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Surface-Effect Ships (SES)

During the late-1970s and early 1980s the Coast Guard increased its capabilities to meet the growing threat posed by maritime smugglers.  The Service tested and evaluated the surface effects ship [SES] Dorado (WSES-1) for a period between 1981 and 1982 to test its effectiveness as a patrol craft for the shallow waters around the coast of Florida.  When the tests proved successful, the Coast Guard acquired three SESs for active use: Sea Hawk (WSES-2); Shearwater (WSES-3); and Petrel (WSES-4) beginning in the summer of 1982.  On 1 November 1982 the Coast Guard established the Coast Guard Surface Effect Ship Division in Key West, Florida.  The Division was made up of these three SESs and included a support staff.  This was the first time a Coast Guard "division" of cutters was formed since the Vietnam War.  They were tasked with, as a public affairs pamphlet noted: "maritime law enforcement, targeting [their] efforts towards the interdiction of narcotics and controlled substances smuggled into the United States by sea.  Not since Prohibition have Coast Guard cutters been commissioned primarily to support maritime law enforcement.  The Division's secondary mission is in support of the Coast Guard's search and rescue (SAR) duties."  Those duties expanded as new problems arose, including interdicting illegal migrants, enforcing fisheries regulations, and operating in support of the Maritime Defense Zone operations and exercises, particularly those duties involving mine countermeasures and coastal defense.

These cutters were unique.  Although the Coast Guard had experimented with non-traditional vessels such as hydrofoils as late as the 1970s, no such craft had seen extensive service.  These three SESs were an exception.  They were rigid sidewall hovercraft constructed of a lightweight aluminum alloy.  Their lift engines powered fans that created a pressurized air cushion under the cutter, thereby lifting the craft, thus reducing drag and draft.  The solid sidewalls pierced the water, creating a catamaran hull, and the air cushion was sealed by flexible rubberized skirts at the bow and stern.  This allowed these craft to operate at high speeds in waters both shallow and deep, making them ideal patrol craft for the waters off the coast of Florida and well out into the Caribbean . Their wide beam and the catamaran hull also made them extremely stable craft, even in high seas.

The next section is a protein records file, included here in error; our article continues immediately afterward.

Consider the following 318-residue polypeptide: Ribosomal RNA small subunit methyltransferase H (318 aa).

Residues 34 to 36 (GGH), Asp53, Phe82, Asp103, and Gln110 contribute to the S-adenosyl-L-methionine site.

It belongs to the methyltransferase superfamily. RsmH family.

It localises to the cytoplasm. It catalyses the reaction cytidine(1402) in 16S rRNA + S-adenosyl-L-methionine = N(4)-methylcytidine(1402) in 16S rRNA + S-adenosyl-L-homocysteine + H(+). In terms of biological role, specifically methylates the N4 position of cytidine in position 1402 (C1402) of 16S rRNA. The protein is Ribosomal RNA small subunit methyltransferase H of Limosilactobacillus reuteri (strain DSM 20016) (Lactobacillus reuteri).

The vessels, Sea Hawk, Shearwater, and Petrel were built by Bell Halter Incorporated of New Orleans at their facility at Chalmette, Louisiana. Commissioned in the early 1980s the Division was based at Key West, FL. The vessels of the Surface Effect Ship Division distinguished themselves and were awarded multiple Coast Guard Unit Commendations with the Operational Distinguishing device for their service in interdicting narcotics smuggling and illegal migration and for the conduct of search and rescue operations from November 1982 to January 1994. Finally, after over 11 years of successful service, the Division was stood down and the vessels de-commissioned on 28 January 1994. Having faithfully performed their duty, the vessels were laid up for storage at Key West.

Official Coast Guard Imagery (click on thumbnail for High resolution image) Caption/Historical Information
Photo of surface-effect ships underway Surface-Effect Ships underway
Photo of SES with helicopter Surface-Effect Ships co-operating with a USCG Helicopter
Photo of SES Division tied up at Key West SES Division tied-up at Key West
Last Modified 1/12/2016